An article by The New York Times discusses new information with regards to a college inflating SAT figures to get a higher college ranking. Claremont McKenna College is a small, prestigious school in California and reports indicate that the school has been providing falsely elevated SAT scores to boost its college ranking. The SAT scores are used by publications like the U.S. News & World Report to influence rankings. Claremont McKenna College admits that the scores they reported “were generally inflated by an average of 10-20 points each” for the critical reading and math scores.
Although the changes they made were small, the differences could greatly influence their resulting ranking in a world where colleges fight tooth and nail for every slight edge against their competitors. Claremont McKenna College has a student body of approximately 1,200 students and puts a strong emphasis on political science and economics. Ms. Pamela Gann, the college’s President, was recently made aware of the inaccurate reporting. Ms. Gann requested an investigation by other administrators that led to a guilty party, who resigned.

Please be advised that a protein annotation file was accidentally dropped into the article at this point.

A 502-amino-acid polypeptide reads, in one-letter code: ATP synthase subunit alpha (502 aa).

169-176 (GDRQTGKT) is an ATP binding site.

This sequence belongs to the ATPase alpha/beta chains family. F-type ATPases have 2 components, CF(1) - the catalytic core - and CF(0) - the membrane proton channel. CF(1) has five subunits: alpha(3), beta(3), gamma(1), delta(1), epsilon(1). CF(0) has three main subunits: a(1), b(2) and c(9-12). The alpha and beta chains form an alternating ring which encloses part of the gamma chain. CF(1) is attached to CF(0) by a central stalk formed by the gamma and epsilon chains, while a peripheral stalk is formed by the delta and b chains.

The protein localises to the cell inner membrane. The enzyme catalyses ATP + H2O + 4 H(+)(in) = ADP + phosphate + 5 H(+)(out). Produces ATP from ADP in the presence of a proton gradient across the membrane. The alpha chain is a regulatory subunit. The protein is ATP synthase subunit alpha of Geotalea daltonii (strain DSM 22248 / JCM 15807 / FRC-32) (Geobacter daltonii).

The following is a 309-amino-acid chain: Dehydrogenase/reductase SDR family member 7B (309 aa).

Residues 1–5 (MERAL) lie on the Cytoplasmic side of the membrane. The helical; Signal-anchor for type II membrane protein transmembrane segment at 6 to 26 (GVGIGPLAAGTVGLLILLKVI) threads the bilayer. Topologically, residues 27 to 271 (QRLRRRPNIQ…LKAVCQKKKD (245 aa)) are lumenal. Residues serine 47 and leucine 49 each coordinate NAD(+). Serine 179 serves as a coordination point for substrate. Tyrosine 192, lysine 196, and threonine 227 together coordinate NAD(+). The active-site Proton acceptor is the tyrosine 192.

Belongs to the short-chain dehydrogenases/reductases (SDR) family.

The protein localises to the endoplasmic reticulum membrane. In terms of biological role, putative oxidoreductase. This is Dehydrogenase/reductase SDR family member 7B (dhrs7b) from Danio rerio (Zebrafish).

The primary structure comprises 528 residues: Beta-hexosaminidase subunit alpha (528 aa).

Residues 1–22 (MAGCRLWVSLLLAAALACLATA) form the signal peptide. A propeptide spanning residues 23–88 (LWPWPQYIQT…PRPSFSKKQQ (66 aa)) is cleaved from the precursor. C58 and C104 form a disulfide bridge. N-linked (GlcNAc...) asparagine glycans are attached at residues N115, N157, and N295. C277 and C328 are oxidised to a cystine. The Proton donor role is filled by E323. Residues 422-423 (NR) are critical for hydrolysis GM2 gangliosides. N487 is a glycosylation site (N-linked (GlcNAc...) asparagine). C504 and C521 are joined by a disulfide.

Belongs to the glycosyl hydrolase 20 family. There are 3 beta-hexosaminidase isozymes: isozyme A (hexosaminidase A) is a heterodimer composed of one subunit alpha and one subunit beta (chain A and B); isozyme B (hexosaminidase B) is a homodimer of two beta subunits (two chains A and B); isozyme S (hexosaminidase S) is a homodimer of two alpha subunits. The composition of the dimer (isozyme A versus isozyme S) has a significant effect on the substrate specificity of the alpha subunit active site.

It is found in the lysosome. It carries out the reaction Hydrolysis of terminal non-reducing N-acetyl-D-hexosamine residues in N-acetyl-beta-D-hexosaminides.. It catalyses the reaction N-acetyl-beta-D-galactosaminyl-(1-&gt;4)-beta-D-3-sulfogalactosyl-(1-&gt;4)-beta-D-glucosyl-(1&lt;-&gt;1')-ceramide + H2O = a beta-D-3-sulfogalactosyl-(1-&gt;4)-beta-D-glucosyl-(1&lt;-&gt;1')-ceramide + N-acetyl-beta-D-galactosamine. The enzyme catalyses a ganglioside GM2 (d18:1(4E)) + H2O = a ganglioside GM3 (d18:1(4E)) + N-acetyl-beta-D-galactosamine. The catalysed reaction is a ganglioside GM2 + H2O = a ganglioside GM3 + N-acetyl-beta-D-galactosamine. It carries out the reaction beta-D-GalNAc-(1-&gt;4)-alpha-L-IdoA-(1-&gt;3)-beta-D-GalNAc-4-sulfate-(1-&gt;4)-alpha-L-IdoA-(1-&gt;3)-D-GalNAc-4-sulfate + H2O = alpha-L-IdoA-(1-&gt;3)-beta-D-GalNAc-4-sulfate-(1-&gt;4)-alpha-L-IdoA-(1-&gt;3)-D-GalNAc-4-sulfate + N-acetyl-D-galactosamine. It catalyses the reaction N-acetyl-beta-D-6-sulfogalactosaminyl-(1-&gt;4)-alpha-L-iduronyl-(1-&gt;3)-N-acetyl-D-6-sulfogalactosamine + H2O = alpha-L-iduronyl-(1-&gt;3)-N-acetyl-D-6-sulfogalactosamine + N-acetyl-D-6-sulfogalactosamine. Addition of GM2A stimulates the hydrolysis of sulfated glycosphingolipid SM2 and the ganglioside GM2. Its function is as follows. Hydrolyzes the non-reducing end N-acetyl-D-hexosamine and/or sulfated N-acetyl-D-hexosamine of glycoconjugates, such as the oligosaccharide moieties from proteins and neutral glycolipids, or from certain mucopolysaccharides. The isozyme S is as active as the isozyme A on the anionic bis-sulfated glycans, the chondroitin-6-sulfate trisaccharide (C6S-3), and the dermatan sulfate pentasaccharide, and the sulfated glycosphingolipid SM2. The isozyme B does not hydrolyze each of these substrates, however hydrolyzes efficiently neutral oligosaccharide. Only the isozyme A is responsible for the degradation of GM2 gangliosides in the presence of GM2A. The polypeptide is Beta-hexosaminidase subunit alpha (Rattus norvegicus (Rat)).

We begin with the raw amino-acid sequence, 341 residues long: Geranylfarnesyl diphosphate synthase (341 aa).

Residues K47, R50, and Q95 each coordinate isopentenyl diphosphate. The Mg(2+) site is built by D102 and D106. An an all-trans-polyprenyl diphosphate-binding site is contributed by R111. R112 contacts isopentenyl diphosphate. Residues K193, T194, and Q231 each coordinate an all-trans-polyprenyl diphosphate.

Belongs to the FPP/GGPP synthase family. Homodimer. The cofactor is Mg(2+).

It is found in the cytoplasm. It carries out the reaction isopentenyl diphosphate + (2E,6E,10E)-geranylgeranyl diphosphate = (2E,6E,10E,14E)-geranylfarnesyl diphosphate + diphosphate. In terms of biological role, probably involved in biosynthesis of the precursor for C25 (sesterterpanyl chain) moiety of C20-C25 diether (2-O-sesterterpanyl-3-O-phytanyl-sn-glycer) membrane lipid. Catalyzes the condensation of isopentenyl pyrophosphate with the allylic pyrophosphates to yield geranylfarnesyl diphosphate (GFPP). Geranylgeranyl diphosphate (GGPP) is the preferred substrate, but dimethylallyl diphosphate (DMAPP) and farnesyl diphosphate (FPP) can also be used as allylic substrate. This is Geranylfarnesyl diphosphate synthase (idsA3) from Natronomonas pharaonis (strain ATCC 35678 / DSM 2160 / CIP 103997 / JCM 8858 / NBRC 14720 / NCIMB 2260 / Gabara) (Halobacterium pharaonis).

Falsifying information is wrong in general, so President Gann has done well to address the issue head on. Her statement was that, “as an institution of higher education with a deep and consistent commitment to the integrity of all our academic activities, and particularly our reporting of institutional data, we take this situation very seriously.” Kudos to you, President Gann, for not backing down and for dealing with the issue. College rankings have long helped students make decisions on which school to attend.
Did you use the college rankings information to make your college decision? Would information like this steer you away for certain colleges or do you think that your choice is independent of average SAT score data? Let us know what you think in the comment box below!